|Red Bike, Cincinnati's new bike-share program, has announced plans to expand into Northern Kentucky/Facebook|
There has been quite a bit of buzz recently surrounding Cincinnati's new bike-share program, Red Bike, eyeing Northern Kentucky as a possible location for future expansion. News sources from both sides of the river, in fact, have reported that it's not so much a matter of if Red Bike will expand south of the Ohio River, but when.
While urban core NKY cities like Covington, Newport, and Bellevue are being mentioned as the most immediate and obvious candidates for inclusion, would a city like Fort Thomas be worth considering?
Bike-share programs are popping up all across the nation, chiefly as urban transit alternatives to automobiles and train systems. Red Bike, one of the newest in the U.S., is only in its second month of operation and already seeing success way beyond officials' expectations. As early as one month in, Red Bike was reporting ridership seven times that which they initially estimated, according to the Cincinnati Business Courier.
Beyond the basic health benefits of using a bicycle to get around, numerous studies have documented the impact bicycling infrastructure has on a local economy. One study looking at bike activity in Wisconsin found that a single bicycle commuter can generate as much as $2,100 of economic activity within a year, and a recreational bicycle rider as much as $2,400. That's per rider.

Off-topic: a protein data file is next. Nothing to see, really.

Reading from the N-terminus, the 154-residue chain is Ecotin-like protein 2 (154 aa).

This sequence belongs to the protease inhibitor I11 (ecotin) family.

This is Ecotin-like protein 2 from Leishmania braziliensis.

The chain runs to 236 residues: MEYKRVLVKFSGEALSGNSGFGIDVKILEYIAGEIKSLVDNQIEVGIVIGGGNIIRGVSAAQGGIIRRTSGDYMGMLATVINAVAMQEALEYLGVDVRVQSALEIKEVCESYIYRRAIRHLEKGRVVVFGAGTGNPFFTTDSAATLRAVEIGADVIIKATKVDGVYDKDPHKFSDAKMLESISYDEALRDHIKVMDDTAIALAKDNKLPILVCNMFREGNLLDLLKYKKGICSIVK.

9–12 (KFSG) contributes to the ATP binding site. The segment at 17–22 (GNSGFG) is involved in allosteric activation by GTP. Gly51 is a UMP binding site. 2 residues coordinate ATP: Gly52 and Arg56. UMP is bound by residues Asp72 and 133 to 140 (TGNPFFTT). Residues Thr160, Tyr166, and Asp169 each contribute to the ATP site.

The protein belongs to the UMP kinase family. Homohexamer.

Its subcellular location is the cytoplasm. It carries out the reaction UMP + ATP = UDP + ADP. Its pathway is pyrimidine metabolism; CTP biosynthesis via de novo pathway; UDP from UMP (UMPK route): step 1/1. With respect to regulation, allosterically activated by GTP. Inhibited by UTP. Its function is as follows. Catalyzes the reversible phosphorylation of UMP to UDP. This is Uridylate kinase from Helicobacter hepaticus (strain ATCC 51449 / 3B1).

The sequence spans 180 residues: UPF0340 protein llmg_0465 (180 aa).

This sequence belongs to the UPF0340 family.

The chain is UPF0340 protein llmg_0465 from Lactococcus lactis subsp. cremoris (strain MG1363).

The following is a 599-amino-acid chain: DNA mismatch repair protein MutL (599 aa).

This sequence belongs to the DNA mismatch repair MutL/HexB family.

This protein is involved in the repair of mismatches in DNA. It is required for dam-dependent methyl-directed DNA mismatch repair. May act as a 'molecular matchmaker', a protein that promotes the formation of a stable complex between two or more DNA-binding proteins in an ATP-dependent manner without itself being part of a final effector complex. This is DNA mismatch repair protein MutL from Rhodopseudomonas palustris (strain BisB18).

Local leaders are looking at bike share in the same way. Jody Robinson, Assistant City Administrator in Bellevue, told the River City News, “There’s a real beauty in getting people out of their cars and on foot or bicycle because they will see their community in a more engaging and authentic way, which will lead to even more interconnection between the business districts."
In the same RCN piece, Jason Barron, executive director of Red Bike, echoed the sentiment.
"Barron believes it will encourage intercity commerce," the report said, "both across the Ohio River, between Cincinnati and Northern Kentucky, but also within Northern Kentucky, across the Licking River, between Kenton and Campbell Counties."
Debbie Buckley, Fort Thomas Director of Economic Development, can see the same potential. When asked about bike-share in Fort Thomas, Buckley told FTM, "I think it's an interesting concept as it might encourage folks to visit Fort Thomas."
"I've not heard anyone mention it, but I wish they would!" she said. "The question is, why aren't they talking about it?"
Buckley did mention that she's heard some discuss the idea of a bike rental facility in Tower Park, but no mention of bringing bike share to Fort Thomas.
With the growth of Fort Thomas's central business district, the economic impact of bike-share should be perking local leaders' ears. This seems especially true because of Buckley's and others' expressed desire to draw more "out-of-town" consumers to Fort Thomas businesses. A bike-share station in Fort Thomas's Towne Center, for example, could pose an opportunity for businesses.